Magnolia tells the tale entirely as an instruction to others, all in second person narration. It is well done, and a nice change from the typical picture book style. The font looks as though Magnolia hand-wrote the book. It all works very well together.

Ms. Parsley’s illustrations in Alligator are perfectly paired with the text. In the early pages of the book, the alligator appears innocent and anything but trouble. But watch for when the alligator gets hungry and takes a bite out of one of Magnolia’s classmates without his knowledge!

The alligator has many skills. It entertains Magnolia with its drawing skills, and later shows off its origami!

After her show-and-tell experience in Alligator, Magnolia has appeared in two more cautionary tales: If You Ever Want to Bring a Piano to the Beach, DON’T! and If You Ever Want to Bring a Circus to the Library, DON’T! I haven’t had a chance to read these two yet, but since they feature Magnolia, they are bound to be hilarious.

If You Ever Want to Bring a Piano to the Beach, DON'T

If You Ever Want to Bring a Circus to the Library, DON'T







Ms. Parsley can be found at www.eliseparsley.com, where she has information about her writing and illustrating career. On her website, she shares a link to the amazing story of the three-day journey from searching for an agent to having a signed book contract. If You Ever Want to Bring An Alligator to School, DON’T! is a fantastic book that deserves to have such an incredible back-story!

Magnolia is certainly a new favorite in our house. I look forward to reading about pianos at the beach and circuses at the library, and many more fabulous books from Ms. Parsley soon!

Have you read any great books lately?

Maybelle the Cockroach

Have you met Maybelle yet? If not, let me introduce you to the most charming cockroach you will ever meet.

I’m not usually a big fan of cockroaches, but this one has won my heart. Maybelle is very distinctive. Unlike other cockroaches, she wears a big pink bow on her head and a necklace of pearls.

Maybelle in the Soup

Maybelle lives under the fridge in the kitchen at Number 10 Grand Street. The owners of the house are Herbert and Myrtle Peabody. Mrs. Peabody insists that everything at Number 10 Grand Street must be JUST SO. And that there must be “absolutely, positively NO BUGS at Number 10 Grand Street.” Of course, she doesn’t know that she shares the house with Maybelle.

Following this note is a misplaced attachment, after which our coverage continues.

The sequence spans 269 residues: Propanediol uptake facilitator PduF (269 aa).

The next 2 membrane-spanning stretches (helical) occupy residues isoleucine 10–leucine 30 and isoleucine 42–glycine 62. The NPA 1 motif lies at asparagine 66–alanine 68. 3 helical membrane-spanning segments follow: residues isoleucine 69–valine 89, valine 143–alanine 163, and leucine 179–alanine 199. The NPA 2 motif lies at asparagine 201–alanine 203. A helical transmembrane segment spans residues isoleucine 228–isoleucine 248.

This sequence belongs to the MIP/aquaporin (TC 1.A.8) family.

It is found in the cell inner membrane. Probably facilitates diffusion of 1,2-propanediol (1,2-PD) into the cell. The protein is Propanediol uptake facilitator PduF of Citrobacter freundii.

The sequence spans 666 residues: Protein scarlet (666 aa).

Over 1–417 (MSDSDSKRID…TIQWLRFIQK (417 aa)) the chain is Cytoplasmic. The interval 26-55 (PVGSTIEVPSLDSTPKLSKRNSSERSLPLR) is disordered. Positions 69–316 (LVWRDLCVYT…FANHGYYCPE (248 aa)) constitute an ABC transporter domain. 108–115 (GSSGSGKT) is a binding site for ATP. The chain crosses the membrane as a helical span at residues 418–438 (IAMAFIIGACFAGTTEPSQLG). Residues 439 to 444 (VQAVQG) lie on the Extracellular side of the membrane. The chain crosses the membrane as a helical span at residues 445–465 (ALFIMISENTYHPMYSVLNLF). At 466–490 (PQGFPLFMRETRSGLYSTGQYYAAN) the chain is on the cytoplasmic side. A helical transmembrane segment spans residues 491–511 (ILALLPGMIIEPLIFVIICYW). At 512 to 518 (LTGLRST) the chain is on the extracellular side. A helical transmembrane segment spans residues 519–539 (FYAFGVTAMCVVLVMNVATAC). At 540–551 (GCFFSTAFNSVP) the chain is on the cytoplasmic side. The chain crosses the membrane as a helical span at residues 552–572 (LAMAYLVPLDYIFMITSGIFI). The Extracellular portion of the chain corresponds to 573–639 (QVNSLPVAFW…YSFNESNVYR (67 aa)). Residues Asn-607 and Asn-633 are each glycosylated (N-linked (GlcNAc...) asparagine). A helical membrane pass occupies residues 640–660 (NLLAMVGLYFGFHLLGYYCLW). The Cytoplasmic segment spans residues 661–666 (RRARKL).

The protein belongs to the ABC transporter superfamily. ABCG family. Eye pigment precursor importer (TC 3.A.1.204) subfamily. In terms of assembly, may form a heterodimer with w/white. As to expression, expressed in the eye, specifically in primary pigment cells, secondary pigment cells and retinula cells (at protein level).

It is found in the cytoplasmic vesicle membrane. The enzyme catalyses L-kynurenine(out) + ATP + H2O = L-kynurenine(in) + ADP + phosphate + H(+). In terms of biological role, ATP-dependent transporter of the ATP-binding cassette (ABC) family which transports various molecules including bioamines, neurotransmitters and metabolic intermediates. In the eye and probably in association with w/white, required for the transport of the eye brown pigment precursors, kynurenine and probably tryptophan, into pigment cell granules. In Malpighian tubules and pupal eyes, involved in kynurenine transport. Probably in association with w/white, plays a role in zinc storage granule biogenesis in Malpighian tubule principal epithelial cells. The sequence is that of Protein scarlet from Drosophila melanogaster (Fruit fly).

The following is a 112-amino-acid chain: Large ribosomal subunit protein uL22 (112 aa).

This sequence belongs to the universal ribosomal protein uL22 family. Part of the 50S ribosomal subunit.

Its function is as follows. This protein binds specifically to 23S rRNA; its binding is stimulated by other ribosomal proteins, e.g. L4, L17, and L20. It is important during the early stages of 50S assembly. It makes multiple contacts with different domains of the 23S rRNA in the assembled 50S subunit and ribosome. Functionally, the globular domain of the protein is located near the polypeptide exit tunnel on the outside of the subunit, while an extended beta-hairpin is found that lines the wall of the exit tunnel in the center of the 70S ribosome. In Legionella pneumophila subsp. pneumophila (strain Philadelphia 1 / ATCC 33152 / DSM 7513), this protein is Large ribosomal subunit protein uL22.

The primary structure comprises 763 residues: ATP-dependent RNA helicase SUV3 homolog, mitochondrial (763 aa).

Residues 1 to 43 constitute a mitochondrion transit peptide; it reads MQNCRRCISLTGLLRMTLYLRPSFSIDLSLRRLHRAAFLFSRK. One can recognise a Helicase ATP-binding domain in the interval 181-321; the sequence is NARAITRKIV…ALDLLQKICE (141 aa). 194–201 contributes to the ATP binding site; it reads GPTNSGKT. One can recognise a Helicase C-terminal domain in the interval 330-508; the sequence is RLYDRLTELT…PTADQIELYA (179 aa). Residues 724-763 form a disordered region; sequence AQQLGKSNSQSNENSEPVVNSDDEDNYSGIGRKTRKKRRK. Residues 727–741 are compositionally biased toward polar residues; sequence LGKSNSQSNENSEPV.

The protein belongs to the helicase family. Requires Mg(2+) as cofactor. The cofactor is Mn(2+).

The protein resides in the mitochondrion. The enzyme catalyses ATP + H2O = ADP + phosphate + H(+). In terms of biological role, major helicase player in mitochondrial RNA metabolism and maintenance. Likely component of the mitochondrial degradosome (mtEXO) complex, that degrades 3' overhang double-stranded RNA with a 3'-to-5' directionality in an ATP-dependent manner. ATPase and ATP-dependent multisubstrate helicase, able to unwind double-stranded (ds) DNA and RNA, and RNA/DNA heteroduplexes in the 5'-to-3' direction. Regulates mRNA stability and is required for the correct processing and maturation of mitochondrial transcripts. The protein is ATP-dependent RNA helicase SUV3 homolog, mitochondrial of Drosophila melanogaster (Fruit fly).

Maybelle’s good friend is Henry the flea. Henry dines regularly on Ramona, the Peabody’s cat.

There are just three rules that Maybelle must follow:

  1. When it’s light, stay out of sight.
  2. When you’re spied, better hide.
  3. Never meet with human feet.

These rules seem simple enough, but Maybelle always seems to be getting into trouble for breaking them. This is usually because Maybelle is trying to get some food that looks particularly delicious.

If the Peabodys see Maybelle, it will mean trouble for her and for Henry. The Peabodys don’t kid around about insisting that there must be “absolutely, positively NO BUGS” at the house. If the Peabodys think that there might be a bug in the house, they call the Bug Man—the Exterminator. And that means that Maybelle and Henry have to find a way to avoid an Extermination Event.

The results are hilarious and keep kids begging for “just one more chapter.”

Maybelle has starred in four books so far: Maybelle in the Soup, Maybelle Goes to Tea, Maybelle and the Haunted Cupcake, and Maybelle Goes to School.

Maybelle Goes to TeaMaybelle and the Haunted CupcakeMaybelle Goes to School

The books are well-written, short chapter books that are enticing for young readers. They are approximately 60 pages long, and the chapters are short—typically four or five pages long. The illustrations are black and white and are on almost every page. They are paired well with the text.

Maybelle’s adventures are written by Katie Speck. Ms. Speck’s website is katiespeck.wordpress.com.

According to Ms. Speck’s website, the idea for Maybelle came from her grandmother, who called all of the cockroaches they came across “Maybelle” and made up funny stories about them. I’m glad Ms. Speck’s grandmother had such an imaginative way to deal with their cockroach troubles, and shared her stories with Ms. Speck!

Ms. Speck has provided teacher’s guides for Maybelle in the Soup and Maybelle Goes to Tea on her website. She has also shared some “Deliciously Yucky Recipes,” including “Fleas on a Dog” and “Earwax Snacks.”

Maybelle’s books have been a huge hit in our household. I hope we will see many more Maybelle books in the coming years! She is the only cockroach I welcome in our house (I have to admit—I am a lot like Mrs. Peabody when it comes to bugs in the house . . . ).